[Offtopic] o/t BigPond charges?
stephen at melbpc.org.au
stephen at melbpc.org.au
Wed Jun 24 22:20:34 EST 2009
The following news item today is rather a surprise, thus one is wondering,
has anyone on the list with a BigPond home connection noticed any problem?
Bill shock: BigPond users charged thousands for 'data they didn't use'
by Julia Talevski, June 24, 2009 - 5:48PM
A Telstra BigPond customer has been slugged thousands of dollars for
excess data usage and others have been hit with unexpected bills for
downloads they claim they didn't use.
Nigel Hopkinson said he was disputing a charge of $8562.31 for 73GB of
excess data use. The apparent usage was recorded by BigPond between
midnight and 5.07am on May 10. He received an automatic email at 8.53am
from BigPond, advising his account reached 175 per cent of his monthly
60GB usage allowance. He had left his computer and modem on, he said.
Other customers that have been affected by excess data usage claimed to
have turned their computers and modems off.
"I had no software running that would cause this and I do not believe
with my connection speed, that it is even technically possible," Mr
Another BigPond customer, Eian Mathieson, who is on a 25GB-a-month plan,
said he began to worry about his account usage after having gone over the
limit two months in a row.
Mathieson downloaded a metering tool, Netmeter, to measure his usage
patterns. On one day, BigPond metering recorded more than five times the
usage Netmeter reported, he said. On May 27, the BigPond meter showed he
had used 1768MB, whereas Netmeter showed 342.6MB for that same day. The
next day, the BigPond meter displayed 1650MB of usage and Netmeter
recorded 358.62MB, Mr Mathieson said.
He said he contacted an IT company, R2 Technology, to inspect his PCs for
any possible intrusions, such as trojans or malware, that could be
causing the problems, but after running multiple scans on all his
computers and checking the installation of Netmeter, he said the problem
appeared to reside with BigPond's metering tool.
"After R2 had finished, they said that absolutely no way there is
anything hidden on any computer that is causing this problem. It really
genuinely seems to be a metering issue on Telstra's end," Mr Mathieson
When Graeme Fletcher switched from a dial-up to an ADSL broadband account
on May 7, he said he started to notice his usage increasing. Between May
7 and 11, it recorded that he downloaded about 900MB in about four days,
"I don't use the internet that much at all, I just use it for emails, and
don't download anything special," Mr Fletcher said.
Between May 14 to 17, Mr Fletcher said he turned his modem off, unplugged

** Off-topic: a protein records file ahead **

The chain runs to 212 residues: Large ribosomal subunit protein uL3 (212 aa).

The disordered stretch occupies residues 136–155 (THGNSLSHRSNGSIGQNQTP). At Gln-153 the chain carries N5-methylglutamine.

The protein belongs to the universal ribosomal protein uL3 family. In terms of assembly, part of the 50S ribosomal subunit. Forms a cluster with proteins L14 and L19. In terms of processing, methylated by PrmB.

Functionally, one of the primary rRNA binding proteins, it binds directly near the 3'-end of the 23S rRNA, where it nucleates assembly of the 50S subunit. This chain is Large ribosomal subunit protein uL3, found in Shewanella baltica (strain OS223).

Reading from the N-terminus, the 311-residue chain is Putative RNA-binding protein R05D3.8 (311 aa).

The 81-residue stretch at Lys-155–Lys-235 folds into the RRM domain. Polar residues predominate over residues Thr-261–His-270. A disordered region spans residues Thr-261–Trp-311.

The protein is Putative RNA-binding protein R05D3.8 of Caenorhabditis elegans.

it from the wall and put it back into the box. During those days, he said
BigPond metering recorded between 30MB to 88MB data use each day.
When Mr Fletcher contacted BigPond about the problem, he said he was
informed that someone else was using his account. His first bill showed
he was being charged $72 for excess usage, which he said Telstra told him
it would remove from his account.
"I called up before May 18, to try and sort things out, but I was just
getting the run-around," Mr Fletcher said. "I had a phone call from
Telstra saying they're going to cut my phone off because I haven't paid
my bill. I have to get back on to BigPond and work it out again. It's
In a discussion on a telecommunications forum, Whirlpool.net.au, one post
referred to a apparent screenshot of a BigPond customer's usage for one
month totalling 52 million megabytes (52 terabytes).
Another customer, Robert MacMillan, claimed BigPond's usage meter was
recording about 20MB to 120MB a night worth of usage when he had turned
his modem off at certain times over consecutive days from May 11 to May
Choice spokeswoman, Elise Davidson, said capped plans were notorious for
confusing consumers and it was often very difficult to monitor usage.
"Even worse is situations like these where the customer says they have
been charged incorrectly," she said.
"Consumers in this instance seem to be very clear that they were not
using the internet at all during these periods. But proving that your
computer was not in use may be difficult in the face of a giant like
Telstra," Ms Davidson said.
"The number of cases would indicate there is a problem and it needs to be
resolved quickly, without hours wasted on hold to a call centre."
Paul Budde, an independent telco analyst from BuddeComm, said he had
heard of similar cases. But, he said, it was very difficult to pinpoint
where the problem was.
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